So your business is closed, all the business assets have been
liquidated, and all that remains is a fairly substantial pile of debt. Now what? One would think that the next
logical step would be to submit an Offer In Compromise package (something this writer specializes in for clients)
so the debt can be settled once and for all.
Not so fast. Here's the thing:
For those not familiar with the process, the Offer In Compromise
(OIC) must be submitted through the lender. When the lender submits the OIC to the SBA, the bank is asked whether
they recommend that the offer be approved. In many cases, banks don't want to settle, which means the OIC is dead
in the water before it even makes it over to the SBA.
Why would a bank not want to settle? Perhaps they think a borrower
was fraudulent. Or they think a borrower isn't making a strong enough offer. Or they don't want to bother with the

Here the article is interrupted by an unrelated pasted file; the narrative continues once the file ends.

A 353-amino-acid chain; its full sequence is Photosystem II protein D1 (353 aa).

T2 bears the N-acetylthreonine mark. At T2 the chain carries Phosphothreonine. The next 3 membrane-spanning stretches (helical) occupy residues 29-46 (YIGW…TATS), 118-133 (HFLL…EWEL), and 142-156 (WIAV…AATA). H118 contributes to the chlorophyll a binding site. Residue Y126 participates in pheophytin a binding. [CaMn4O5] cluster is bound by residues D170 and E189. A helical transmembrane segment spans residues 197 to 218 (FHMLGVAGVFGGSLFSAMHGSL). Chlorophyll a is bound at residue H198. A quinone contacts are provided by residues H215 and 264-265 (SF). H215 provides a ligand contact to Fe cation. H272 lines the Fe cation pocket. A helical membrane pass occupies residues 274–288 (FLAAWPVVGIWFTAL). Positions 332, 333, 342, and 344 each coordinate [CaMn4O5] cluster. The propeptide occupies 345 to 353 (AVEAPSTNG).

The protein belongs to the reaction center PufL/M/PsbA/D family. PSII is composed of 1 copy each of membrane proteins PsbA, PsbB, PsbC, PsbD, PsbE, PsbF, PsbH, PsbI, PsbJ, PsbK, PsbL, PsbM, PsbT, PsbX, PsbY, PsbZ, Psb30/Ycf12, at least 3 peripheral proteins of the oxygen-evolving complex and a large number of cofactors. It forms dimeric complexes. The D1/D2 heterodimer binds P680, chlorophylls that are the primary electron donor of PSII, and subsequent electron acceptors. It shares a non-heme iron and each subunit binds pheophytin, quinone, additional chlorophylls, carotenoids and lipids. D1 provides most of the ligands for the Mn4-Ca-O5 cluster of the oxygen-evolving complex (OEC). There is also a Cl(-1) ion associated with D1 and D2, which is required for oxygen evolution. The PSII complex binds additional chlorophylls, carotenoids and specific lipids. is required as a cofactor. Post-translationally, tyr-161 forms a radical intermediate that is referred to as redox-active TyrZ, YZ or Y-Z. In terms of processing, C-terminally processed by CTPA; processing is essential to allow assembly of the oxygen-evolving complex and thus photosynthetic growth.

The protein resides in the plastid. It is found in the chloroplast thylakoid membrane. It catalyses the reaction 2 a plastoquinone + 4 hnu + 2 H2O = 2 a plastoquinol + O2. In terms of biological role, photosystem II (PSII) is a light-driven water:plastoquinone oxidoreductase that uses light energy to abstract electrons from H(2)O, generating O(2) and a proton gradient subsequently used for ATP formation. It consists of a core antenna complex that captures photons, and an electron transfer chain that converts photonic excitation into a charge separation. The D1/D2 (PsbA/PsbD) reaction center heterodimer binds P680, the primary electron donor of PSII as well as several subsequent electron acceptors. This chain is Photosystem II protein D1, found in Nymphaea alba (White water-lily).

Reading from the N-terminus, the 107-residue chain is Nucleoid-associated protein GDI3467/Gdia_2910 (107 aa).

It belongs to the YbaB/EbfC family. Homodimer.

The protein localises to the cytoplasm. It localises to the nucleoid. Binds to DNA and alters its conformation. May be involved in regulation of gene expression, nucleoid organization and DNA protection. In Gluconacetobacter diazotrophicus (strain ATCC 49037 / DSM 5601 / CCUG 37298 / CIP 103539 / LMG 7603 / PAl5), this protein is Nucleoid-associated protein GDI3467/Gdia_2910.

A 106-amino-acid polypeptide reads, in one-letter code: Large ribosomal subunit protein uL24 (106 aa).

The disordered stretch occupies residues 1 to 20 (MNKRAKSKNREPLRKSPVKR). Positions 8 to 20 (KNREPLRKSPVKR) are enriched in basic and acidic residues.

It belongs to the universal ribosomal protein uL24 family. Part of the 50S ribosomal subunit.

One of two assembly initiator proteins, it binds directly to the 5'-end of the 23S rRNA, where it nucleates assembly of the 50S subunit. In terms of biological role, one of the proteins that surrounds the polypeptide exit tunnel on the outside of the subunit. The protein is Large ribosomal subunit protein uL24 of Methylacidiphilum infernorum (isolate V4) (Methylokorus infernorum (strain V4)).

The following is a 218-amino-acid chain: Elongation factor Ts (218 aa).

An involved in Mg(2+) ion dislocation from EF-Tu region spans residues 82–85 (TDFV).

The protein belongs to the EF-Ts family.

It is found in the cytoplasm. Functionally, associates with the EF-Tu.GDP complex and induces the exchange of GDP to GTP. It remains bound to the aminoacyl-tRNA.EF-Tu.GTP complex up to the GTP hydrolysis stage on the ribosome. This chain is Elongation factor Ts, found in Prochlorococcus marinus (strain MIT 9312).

paperwork necessary to submit the OIC to the SBA (this alone is great reason to have a workout professional prepare
an OIC package, and deliver it on a silver platter to the bank). Some lenders simply have a "no settlement" policy
for certain loan types or loan amounts. No matter that the reason, the bottom line is that the OIC is not something
lenders are required to consider.
So how can a borrower improve their chances of their lender
supporting an OIC?
It sounds simple, but many borrowers are elusive and hard to track
down because they don't want to deal with the stresses of talking to collections people. If you are intimidated by
collections people, then find someone (like us) to represent you. Not only will a workout professional deal with
the wrath of the collections people, they'll make sure you don't get steamrolled with unreasonable
If you submit an OIC, make sure you are offering full disclosure
in terms of your assets and your income. If you get caught leaving a major asset off your PFS (yes, there are ways
to check), your chances of having a settlement accepted will fall dramatically.
Another way to help your chances of having an OIC accepted is to
fully cooperate in the liquidation of your business assets. Simple things like providing access for appraisers and
returning phone calls to schedule appraisals can help you tremendously in the long run. In short, when you make
your lenders life easy, there's a chance they'll return the favor when its OIC time.